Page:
Of the 150 million, 103 million more people went hungry between 2019 and 2020, and there were 46 million more in 2021 as a result of “severe extreme climate events … disrupting supply chains,” the war in Ukraine, and several other factors, according to a report from the United Nations.
“Despite hopes that the world would emerge more quickly from the crisis and food security would begin to recover from the pandemic in 2021, world hunger rose further in 2021, following a sharp upturn in 2020 in the midst of the COVID-19 pandemic,” the report said.
Approximately 2.3 billion people in the world suffered food insecurity in 2021, with 11.7% of the global population facing food insecurity at severe levels. There were 3.1 billion people around the world who couldn’t afford a “healthy diet” in 2020, or a 112-million-person increase from 2019, “reflecting the inflation in consumer food prices stemming from the economic impacts of the COVID-19 pandemic and the measures put in place to contain it,” the report added.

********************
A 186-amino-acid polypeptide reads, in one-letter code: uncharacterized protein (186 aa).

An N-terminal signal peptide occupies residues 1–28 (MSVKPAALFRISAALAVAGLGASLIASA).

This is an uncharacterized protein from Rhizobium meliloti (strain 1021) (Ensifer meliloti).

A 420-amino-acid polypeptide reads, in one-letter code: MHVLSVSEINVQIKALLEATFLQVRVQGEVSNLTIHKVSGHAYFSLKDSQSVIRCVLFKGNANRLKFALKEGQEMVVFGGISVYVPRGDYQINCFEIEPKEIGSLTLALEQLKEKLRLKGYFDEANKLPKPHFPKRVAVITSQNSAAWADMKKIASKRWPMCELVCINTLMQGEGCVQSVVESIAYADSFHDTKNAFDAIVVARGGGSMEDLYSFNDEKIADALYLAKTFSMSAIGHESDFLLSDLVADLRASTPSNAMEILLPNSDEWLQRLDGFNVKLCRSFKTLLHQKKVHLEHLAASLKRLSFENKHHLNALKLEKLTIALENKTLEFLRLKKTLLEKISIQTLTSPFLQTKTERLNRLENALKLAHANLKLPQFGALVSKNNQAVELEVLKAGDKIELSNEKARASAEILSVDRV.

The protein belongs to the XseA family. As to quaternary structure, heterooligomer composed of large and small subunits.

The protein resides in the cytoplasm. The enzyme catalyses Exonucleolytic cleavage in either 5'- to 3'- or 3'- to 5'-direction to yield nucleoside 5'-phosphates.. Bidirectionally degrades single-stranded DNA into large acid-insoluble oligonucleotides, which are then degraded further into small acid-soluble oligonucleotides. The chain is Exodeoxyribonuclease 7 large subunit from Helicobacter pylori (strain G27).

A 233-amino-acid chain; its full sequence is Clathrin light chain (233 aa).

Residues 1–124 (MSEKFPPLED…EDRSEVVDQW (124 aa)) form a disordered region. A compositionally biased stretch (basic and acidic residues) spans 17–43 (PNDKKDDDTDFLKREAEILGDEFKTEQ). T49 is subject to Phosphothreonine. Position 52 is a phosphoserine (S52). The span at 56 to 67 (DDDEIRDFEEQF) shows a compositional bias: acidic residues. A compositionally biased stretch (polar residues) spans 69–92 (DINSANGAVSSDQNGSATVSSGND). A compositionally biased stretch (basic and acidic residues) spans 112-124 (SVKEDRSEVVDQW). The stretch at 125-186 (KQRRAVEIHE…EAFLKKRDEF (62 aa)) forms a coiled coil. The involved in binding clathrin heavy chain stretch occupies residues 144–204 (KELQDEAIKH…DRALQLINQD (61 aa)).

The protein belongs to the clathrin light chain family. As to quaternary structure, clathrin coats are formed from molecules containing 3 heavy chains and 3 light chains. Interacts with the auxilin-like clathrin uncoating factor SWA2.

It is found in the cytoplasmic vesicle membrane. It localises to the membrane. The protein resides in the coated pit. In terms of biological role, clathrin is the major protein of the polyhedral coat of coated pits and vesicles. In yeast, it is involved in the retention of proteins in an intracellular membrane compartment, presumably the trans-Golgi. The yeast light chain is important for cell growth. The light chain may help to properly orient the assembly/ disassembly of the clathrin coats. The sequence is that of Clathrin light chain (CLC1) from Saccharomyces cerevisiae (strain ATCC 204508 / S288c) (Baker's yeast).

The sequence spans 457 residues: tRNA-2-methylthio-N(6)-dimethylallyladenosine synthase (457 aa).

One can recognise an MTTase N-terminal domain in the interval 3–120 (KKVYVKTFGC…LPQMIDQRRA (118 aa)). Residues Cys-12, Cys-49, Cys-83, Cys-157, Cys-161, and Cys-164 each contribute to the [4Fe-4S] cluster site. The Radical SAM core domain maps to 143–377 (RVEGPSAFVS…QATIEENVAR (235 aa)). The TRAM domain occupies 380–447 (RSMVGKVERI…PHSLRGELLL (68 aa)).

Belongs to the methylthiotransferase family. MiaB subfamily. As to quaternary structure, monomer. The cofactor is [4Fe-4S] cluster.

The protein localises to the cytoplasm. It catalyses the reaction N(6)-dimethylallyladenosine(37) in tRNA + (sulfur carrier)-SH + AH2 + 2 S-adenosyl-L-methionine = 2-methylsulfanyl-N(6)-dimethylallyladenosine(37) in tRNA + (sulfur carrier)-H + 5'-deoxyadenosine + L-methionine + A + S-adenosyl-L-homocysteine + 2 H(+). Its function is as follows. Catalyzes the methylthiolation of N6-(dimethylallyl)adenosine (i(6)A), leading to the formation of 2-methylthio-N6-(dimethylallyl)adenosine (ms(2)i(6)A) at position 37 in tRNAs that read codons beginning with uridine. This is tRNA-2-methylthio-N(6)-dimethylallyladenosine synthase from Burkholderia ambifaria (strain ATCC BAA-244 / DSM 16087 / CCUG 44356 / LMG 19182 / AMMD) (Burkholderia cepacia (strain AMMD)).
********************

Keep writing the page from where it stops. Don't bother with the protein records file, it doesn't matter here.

Governments should rethink their food production processes to ease widespread malnutrition, the U.N. said.
“The evidence suggests that if governments repurpose the resources to prioritize food consumers, and to incentivize sustainable production, supply and consumption of nutritious foods, they will help make healthy diets less costly and more affordable for all,” the report said.
Support for social protection initiatives could help households prepare for unforeseen circumstances that lead to hunger, according to the report.